Summary: To show how that as men respond to light of God's Word more light is given, but as they withdraw the light is retracted

Studies in the Gospel of Mark

It's Better To Light A Candle Than Curse The Darkness

Text: Mark 4:21-25

Introduction: A young boy went with his parents touring around Europe one summer. Part of their tour included visits to the great old cathedrals of the past. As he visited cathedral after cathedral he was impressed the massive stained glass portraits of the disciples and of other saints as he stood in their great empty halls looking through the beautiful stained glass windows.

Upon returning home, he was asked by his Sunday School teacher about holiday on the continent, and what he liked the most. He thought for a moment of those great churches and their grand windows and he said, “I loved the sense of awe and the hugeness of who God must be, and I loved the stained glass windows with their images of the saints.”

“And what is a saint?” his teacher asked. His mind went back to those beautiful windows and he said, “A saint is a person the light shines through.”

That is a good definition of what a saint of God is supposed to be. We have no light of our own, but like the moon, we are to reflect the light of Jesus to a lost and dying world.

This evening I want to think about the Light of God, and to consider whether or not the Lord shines us through and if we are really allowing His Word to penetrate our hearts.

In Mark 4 the Lord began speaking in parables. The purpose for this in part was to hide the truth from those who had committed the unpardonable sin, whilst revealing truth those whose hearts were tender in following Him.

The first parable was the parable of the sower, and the second, the subject of our thoughts tonight, is the parable of the candle.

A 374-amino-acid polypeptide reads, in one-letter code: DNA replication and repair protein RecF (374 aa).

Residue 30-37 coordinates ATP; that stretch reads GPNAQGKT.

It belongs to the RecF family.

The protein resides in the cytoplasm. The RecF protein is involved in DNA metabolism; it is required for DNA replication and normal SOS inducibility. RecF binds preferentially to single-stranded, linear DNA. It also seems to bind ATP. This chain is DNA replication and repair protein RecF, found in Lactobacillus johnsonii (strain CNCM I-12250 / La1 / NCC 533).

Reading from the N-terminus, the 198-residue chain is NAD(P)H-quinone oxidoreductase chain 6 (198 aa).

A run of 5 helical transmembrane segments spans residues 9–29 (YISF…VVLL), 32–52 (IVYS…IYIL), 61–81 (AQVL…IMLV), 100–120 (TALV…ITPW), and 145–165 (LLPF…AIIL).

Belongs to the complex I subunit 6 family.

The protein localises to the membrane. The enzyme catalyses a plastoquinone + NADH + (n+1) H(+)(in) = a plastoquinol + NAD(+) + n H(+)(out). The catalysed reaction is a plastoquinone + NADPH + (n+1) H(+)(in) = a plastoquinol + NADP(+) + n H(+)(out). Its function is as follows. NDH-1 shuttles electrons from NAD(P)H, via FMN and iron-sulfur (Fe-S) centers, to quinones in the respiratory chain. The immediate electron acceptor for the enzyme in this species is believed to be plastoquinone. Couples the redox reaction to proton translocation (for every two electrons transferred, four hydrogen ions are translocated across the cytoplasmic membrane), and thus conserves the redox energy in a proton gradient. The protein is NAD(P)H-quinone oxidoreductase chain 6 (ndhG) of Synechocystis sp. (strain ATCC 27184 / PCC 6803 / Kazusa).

I. The Reason for A Candle – vs 21

A. Jesus said, “Is a candle brought to be put under a bushel, or under a bed? and not to be set on a candlestick?.”

1. Well, we have all sung or heard that little chorus, “This little light of mine, I’m gonna let it shine…” and then we get to that part that goes “Hide it under a bushel? No, I’m gonna let it shine.”

2. Well, I wonder how many of us know what a “bushel” is exactly?

3. It is a measuring bowl – a common household utensil that was used for measuring grains, in fact under the old imperial system it was a familiar term, but thanks to the E.U and the metric system we speak of cubic millimeters – which doesn’t seem to have the same feel to it.

4. Just to clarify further, when the Lord spoke about a candle he was not speaking of the long elegant wax cylinder with a central wick that is lit to produce light as it burns.

5. No the ancient people used little clay pots, (think Aladdin’s lamp) in which they put some olive oil and dipped in a wick and lit the end, drawing on the oil to sustain light.

B. So now we know what a candle was and what a bushel was, we are ready to think about verse 21, and Jesus paints a picture of someone going to get a lamp as dusk is falling, lighting the wick, illuminating the room, and then, for some inexplicable reason placing the little pot beneath a bowl, so as to hide its light from the room.

1. Obviously the question arises, why do that? Surely it is defeating the purpose. The reason for lighting a candle is to brighten the room and chase away the darkness.

2. And yet that is exactly what we do when we shy away from sharing Christ with those around us.

C. In Scripture light is associated with the truth of God.

1. “God is light”, wrote John, “and in Him is no darkness at all.” (1John 1:5).

2. James declares God to be the “Father of lights”. (Jas 1:17)

4. The Psalmist portrays God as One, “Who coverest thyself with light as with a garment.” (Psalm 104:2a) and;

5. Paul portrays Him as, “…dwelling in the light which no man can approach unto…” (1Tim 6:16)

6. The Word of God is, “…a lamp unto my feet and a light unto my path.” (Psalm 119:105)

6. And Jesus is seen as the Light of the World, and the Light of men.

7. So light is always associated with God’s truth, holiness and purity.

D. Now the churches in general and the Christian in particular is to be reflective of that light.

1. In Rev 1-3 the churches of Asia Minor are portrayed as candlesticks, and in Matthew’s gospel we are told, “Ye are the light of the world.”

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